One Book Author

Harper Lee is referred to as a “one book author,” but I think it’s more she only authored one book. What I’ve read from various sources, she did contribute quite a bit to Capote’s work, “In Cold Blood.” If circumstances had been different, perhaps she would have authored more work: stories and/or articles about of the human condition and changes (lack of change) in human rights, a syndicated column on the changes of society, perhaps another few books.

After reading, and re-reading, “To Kill A Mockingbird,” I was suprised at how well she captured the memory of being a child and viewing life in such a specific perspective of right/wrong, of being love, being annoyed, being frightened near to death of the unknown and imminent danger at a young age. It’s a favorite book that I pull from the shelf (or open on my ereader) to re-read favorite passages or in its entirety.

I read two of the “unauthorized biography” books out of so many out there, but nearly chucked both of them across the room due to too much information from “sources wishing to remain anonymous.” I thought never to read another until listening to the author interview on NPR about her book, “The Mockingbird Next Door: Life with Harper Lee” by Marja Mills.

I read it. Devoured it, actually. I agree with the author that this is more a memoir of her interactions with Miss Nelle Harper Lee and the author’s struggle living a life with lupus versus any kind of biography for NHL. The book is laid out in a collection of vignettes. Nothing salacious, all of it interesting to see how much or how little life has changed for the NHL. It’s interesting to see NHL, and her sister Alice, as complex and interesting human beings and not the myths that have sprung up around NHL. I hadn’t expected anything much in this book as NHL is an intensely private person, and I wasn’t surprised by anything (or lack of anything) in the book.

I’m not a bit shocked or surprised about NHL disavowing any cooperation, any permission, any encouragement to Mills in writing this book. In fact, I’d be disappointed if NHL had not issued her statement as she did when the book was published.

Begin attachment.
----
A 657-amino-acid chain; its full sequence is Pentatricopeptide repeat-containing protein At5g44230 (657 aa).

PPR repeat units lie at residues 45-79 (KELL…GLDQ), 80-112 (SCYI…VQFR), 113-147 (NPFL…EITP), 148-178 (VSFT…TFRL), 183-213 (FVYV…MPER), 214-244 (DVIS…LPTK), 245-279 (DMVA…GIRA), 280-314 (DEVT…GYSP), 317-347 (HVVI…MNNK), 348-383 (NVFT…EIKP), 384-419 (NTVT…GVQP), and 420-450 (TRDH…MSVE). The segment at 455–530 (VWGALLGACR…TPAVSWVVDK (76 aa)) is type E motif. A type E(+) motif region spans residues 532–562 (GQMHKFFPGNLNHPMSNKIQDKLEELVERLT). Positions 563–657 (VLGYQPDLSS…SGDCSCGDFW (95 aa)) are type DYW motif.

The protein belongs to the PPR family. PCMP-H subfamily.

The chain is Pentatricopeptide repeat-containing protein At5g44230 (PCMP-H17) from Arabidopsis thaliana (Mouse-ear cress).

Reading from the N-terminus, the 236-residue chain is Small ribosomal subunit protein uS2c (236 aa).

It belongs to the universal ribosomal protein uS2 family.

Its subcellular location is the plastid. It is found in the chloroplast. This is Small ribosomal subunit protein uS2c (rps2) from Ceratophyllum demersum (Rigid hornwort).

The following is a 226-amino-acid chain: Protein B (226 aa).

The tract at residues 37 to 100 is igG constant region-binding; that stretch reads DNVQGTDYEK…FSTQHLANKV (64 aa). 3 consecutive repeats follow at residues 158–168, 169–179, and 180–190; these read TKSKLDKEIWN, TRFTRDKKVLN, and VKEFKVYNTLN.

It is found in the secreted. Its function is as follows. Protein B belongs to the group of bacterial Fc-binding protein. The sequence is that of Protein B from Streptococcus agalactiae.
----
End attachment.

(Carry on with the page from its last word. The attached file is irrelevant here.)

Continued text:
Interesting book if you’re a fan of “To Kill A Mockingbird” and/or NHL.


The Bitch Is Back

I gave up blogging about books a while ago. Too many things that demanded my attention, and my available time to read was more precious to me than blogging about my reading. I closed out my Blogger account.

This year there’s been many changes, and now I’ve a bit more free time for reading and posting about my reads.

The latest? So We Read On by Maureen Corrigan.

I didn’t care for F. Scott Fitzgerald when I was in high school or while I was in college. I thought it too simplistic in high school and I was too busy to care about symbolism in college. Also, while I was intrigued by The Great Gatsby, I couldn’t understand why everyone thought it was such a great love story. Even the main character, Gatsby, sees what a fool in reality is his perfect vision of his lost love.

I put the book away for many years. I read it again after seeing the Luhrmann version of the novel. I still felt lukewarm about the book’s plot, but FSG had a deft hand with words and I was beginning to admire this about him.

Then along came Ms. Corrigan’s book and her life story about FSG’s novella. I was hooked. Ms. Corrigan makes no apologies for her love of his work, and I actually like her for being very clear from the beginning about her feelings. I’ve read her book twice now, and I’m about to sit down and re-read TGG with this new information. I want to see how I feel about the book with an adjusted filter.

This is recommended for those with an interest in FSG and his work. If you couldn’t care about him or his work, don’t bother.